An additional area of need is in postgraduate education and assessment. Maintenance of certification could be studied and even performed, through a national network.5 It has been proposed that a network of simulation centers be developed that could provide continuing medical eduation (CME) through simulation assessment of individual practicing physicians.6 EMERG could both research and standardize the process for this so that smaller individual centers could participate, as well. This could allow assessment and training of residents and students through this model, as well.

EMERG could take several forms. It could be a virtual organization, coordinated by individuals from a single or multiple organizations within EM that have an interest in educational research. EMERG could be a component of the newly approved Academy for Scholarship in Education in the Council of Emergency Medicine Residency Directors (CORD). Alternatively, multiple organizations could participate in and support EMERG, overseen by a board composed of representatives of the many EM organizations involved in education. Funding of the consortium could come from multiple sources, including foundations, the government, commercial organizations, and individual donations. Educational research should not be different from other areas of clinical research in that small successes may lead to funding opportunities of larger studies.

In summary, a national emergency medicine education research center could be structured to provide:

  •  Support and coordination of multi-institution educational projects, including IRB coordination, grant applications, enrollment of institutions, and training for the study participants.
  •  Development, implementation, and research into curricular offerings and effectiveness.
  •  Development of assessment tools and strategies for resident and medical student education.
  •  Research into competency-based education, including chief complaint–based and procedural competency.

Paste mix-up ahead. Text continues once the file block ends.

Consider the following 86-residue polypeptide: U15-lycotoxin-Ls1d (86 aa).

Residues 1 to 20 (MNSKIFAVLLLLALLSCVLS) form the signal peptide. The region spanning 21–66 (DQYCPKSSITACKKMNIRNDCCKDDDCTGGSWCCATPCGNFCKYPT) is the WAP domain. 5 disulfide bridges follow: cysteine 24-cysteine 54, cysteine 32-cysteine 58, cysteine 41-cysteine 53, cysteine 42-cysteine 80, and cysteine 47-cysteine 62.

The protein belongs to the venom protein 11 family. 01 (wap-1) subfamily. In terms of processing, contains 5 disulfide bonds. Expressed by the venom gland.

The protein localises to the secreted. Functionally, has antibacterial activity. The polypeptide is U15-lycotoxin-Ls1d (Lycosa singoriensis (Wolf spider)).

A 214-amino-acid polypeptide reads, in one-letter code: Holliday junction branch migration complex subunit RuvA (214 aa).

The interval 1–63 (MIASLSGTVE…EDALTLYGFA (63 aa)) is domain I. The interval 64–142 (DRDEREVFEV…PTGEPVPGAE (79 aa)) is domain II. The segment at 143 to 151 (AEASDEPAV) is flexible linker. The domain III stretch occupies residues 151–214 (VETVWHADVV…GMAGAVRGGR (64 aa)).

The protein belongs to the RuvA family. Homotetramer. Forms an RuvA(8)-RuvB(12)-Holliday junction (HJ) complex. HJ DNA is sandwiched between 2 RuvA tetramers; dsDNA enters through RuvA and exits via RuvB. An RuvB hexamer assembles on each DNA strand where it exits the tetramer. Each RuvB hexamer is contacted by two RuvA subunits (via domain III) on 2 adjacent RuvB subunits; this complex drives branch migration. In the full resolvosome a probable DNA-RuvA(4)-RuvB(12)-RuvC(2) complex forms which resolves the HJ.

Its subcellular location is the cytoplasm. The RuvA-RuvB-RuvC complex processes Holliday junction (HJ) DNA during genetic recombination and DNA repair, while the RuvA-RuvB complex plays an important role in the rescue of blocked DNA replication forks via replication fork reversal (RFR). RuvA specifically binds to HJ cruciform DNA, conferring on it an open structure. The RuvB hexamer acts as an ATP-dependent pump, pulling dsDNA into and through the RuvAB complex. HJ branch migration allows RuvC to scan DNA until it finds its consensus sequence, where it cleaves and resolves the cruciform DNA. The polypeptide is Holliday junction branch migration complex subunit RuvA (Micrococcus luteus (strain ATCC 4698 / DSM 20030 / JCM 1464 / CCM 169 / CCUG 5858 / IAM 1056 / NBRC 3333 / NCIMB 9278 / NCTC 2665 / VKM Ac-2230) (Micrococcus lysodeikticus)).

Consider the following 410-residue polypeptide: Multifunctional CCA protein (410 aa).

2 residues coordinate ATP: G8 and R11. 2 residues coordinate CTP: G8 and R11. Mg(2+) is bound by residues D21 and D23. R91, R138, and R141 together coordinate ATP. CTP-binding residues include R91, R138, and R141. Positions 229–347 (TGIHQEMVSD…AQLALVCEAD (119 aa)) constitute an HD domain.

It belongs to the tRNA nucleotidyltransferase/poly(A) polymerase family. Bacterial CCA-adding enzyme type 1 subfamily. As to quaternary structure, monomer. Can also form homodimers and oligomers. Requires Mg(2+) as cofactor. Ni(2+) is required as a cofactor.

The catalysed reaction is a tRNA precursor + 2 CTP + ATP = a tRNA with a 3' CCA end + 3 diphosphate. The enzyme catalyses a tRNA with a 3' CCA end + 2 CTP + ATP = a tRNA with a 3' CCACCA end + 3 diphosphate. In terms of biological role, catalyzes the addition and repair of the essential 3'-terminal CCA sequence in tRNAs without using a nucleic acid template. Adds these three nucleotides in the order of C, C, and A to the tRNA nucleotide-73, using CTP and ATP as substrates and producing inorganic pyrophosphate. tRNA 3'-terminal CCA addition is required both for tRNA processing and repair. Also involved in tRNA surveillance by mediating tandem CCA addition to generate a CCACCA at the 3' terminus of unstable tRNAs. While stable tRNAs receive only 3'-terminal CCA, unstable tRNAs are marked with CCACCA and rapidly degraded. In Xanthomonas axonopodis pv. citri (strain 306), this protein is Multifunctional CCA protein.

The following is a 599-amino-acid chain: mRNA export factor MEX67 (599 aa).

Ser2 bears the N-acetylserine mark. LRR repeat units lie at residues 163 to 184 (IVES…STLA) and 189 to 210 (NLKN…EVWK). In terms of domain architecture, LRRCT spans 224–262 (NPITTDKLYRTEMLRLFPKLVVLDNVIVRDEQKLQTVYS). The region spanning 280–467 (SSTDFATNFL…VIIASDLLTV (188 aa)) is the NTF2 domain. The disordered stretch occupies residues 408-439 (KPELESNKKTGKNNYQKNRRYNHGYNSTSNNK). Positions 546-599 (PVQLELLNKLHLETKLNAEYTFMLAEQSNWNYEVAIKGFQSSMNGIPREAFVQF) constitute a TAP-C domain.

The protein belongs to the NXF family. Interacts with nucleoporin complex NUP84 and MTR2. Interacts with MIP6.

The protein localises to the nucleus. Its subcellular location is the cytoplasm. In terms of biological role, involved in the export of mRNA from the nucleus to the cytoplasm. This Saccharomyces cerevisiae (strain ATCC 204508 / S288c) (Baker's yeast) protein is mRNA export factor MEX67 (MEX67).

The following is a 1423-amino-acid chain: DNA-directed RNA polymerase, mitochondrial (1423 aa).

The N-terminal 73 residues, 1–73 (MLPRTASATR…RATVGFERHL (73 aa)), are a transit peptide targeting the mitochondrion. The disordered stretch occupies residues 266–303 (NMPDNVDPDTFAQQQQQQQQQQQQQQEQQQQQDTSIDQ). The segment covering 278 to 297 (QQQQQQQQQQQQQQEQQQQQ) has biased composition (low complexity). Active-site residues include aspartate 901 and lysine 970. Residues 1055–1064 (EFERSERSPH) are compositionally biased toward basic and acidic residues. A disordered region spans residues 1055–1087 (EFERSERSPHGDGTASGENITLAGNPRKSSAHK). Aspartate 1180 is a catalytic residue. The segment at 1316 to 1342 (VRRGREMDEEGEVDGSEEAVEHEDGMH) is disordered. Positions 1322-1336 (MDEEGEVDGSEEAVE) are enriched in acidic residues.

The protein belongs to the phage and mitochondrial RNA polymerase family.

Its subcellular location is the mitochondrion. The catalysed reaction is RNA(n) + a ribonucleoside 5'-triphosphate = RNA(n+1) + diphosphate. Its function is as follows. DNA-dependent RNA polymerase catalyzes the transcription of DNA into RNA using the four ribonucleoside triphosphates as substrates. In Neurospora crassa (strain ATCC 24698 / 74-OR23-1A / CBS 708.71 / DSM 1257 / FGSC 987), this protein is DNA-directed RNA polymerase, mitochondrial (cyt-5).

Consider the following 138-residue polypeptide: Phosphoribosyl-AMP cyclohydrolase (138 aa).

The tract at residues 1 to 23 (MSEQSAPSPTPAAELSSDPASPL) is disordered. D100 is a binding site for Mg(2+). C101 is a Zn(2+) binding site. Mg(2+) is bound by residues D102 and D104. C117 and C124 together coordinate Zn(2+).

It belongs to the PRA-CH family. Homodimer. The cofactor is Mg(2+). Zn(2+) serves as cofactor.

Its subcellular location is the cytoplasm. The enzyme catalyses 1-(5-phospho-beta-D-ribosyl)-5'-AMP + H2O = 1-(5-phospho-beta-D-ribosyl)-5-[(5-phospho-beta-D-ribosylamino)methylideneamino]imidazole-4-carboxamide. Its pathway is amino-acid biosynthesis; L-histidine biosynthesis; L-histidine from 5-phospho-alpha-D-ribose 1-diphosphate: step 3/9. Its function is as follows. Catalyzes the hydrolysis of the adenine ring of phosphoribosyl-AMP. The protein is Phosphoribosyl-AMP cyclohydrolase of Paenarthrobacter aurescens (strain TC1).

•  Strategies for assessment and certification of practicing physicians.
  •  Patient safety initiatives by demonstrated improvement in educational outcomes.

An important step toward this model will be made at the 2012 Academic Emergency Medicine consensus conference. Recently announced, this preconference day at the SAEM annual meeting consists of four tracks in which consensus will be formed on priorities for the following issues: 1) research priorities for establishing the effectiveness of didactic and clinical curricula, 2) research priorities for developing evidence-based competency assessment and evaluation, 3) education researcher development and training, and 4) funding and support to perform quality education research. During the meeting an action plan for a national research consortium in EM education will be developed. Organized work toward this agenda will begin this year, as interested stakeholders will investigate existing research consortia and conduct preparatory discussions to shape the conference recommendations and goals.

A national research consortium can and should be developed, given the context of the current hurdles to doing quality education research and the increasing need for evidence-based teaching and assessment. EMERG can serve as a central unifying body for the coordination of educational research, curriculum development, and assessment practices. EMERG can facilitate the development of multi-institution studies, moving education research past single-center studies. EM is a young field and a relatively small community compared to other specialties. Our specialty can capitalize on these assets and lead other specialties by example with the development of a National Emergency Medicine Education Research Center.